Even people who don't consciously hear the sounds are affected like those who can't tune them out.
This is very true, and several posts have pointed this out before. Ralf, Halcyon and Edward Ng wrote really good posts.
It is normal to be about 20% less effective over long time due to this disturbance, so any sensible company will have desktop or laptop machines that are fairly quiet. It simply costs too much to have people produce 20% less results.
In the same analogy companies put servers in a server room so noise does not matter. This is cheaper than it is to make them quiet.
For private use the connection between time and money is not as clear, but it should still be considered. So assume that you spend 20 hours a week infront of your computer. Lets say you do something usefull half that time. That still means that you gained 2 hours every week by having a silent computer.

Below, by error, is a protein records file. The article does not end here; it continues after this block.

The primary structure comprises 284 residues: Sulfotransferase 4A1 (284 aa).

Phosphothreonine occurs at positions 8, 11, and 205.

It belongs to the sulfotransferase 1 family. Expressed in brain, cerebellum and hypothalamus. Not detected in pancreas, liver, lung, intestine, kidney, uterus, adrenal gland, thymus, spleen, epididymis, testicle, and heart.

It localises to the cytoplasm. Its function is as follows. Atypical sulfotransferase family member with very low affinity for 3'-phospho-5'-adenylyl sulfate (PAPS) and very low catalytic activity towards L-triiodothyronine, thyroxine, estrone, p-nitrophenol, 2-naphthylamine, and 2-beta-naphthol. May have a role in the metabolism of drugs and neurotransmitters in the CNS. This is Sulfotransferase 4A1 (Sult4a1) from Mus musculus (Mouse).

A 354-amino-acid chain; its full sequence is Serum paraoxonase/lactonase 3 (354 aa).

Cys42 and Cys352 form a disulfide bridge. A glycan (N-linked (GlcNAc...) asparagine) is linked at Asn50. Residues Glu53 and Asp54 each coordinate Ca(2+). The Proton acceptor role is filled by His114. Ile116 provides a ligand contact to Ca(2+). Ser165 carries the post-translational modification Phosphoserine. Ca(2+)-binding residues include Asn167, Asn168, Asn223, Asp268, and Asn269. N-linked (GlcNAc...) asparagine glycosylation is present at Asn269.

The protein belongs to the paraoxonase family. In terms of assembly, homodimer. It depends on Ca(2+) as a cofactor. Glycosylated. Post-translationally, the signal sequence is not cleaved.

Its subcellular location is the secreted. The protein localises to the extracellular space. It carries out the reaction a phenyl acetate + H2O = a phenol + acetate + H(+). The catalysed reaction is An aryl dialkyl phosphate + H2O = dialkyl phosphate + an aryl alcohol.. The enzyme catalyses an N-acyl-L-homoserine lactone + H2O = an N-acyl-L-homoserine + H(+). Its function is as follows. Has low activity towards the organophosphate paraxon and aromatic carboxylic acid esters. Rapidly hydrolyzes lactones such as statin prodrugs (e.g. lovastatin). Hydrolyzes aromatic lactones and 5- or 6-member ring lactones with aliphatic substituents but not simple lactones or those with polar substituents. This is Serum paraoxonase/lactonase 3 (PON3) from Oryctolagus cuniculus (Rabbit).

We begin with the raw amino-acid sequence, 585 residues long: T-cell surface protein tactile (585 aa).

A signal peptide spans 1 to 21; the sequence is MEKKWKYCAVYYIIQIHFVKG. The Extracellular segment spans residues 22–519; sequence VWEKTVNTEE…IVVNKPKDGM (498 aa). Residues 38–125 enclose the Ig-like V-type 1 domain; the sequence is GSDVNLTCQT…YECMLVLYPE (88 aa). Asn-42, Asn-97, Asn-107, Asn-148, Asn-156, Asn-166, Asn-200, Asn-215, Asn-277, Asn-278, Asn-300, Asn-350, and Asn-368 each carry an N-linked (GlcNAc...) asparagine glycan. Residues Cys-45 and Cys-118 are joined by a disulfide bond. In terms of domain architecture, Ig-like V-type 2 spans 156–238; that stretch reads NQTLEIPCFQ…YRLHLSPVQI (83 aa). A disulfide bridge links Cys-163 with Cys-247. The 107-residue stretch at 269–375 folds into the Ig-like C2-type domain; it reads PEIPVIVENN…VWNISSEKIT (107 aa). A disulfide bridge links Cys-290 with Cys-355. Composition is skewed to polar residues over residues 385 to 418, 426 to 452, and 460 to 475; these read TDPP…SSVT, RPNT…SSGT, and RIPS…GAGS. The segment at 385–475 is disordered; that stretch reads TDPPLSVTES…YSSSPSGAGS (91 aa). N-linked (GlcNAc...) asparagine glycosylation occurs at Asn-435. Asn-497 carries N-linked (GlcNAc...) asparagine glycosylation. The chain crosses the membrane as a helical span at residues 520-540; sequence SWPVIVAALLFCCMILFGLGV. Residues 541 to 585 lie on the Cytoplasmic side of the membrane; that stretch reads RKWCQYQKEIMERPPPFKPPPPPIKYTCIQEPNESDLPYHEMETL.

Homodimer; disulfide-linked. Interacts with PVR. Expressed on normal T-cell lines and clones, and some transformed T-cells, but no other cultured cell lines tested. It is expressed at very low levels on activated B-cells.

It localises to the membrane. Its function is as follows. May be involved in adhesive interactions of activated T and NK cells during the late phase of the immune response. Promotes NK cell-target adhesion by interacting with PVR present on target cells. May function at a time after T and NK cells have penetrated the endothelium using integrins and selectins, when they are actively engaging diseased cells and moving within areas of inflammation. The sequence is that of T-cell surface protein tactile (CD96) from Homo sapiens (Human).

Now figure out how much it is worth to spend on silencing that rig to gain 2 hours a week. Can you really afford to run a loud machine?
Still there is some point where the diminishing returns should stop us from silencing the rig, unless silencing has turned into a hobby, like it has for most of us.
As you know anything classified as a hobby does not have to be rational anymore
Wim wrote that he could not find a good looking wallclock that dind't tick.
The simplest trick is to use clock mechanics without seconds. With most mechanics it is just the seconds that tick noticably.
Ofcourse you should keep that nice looking clock that you like.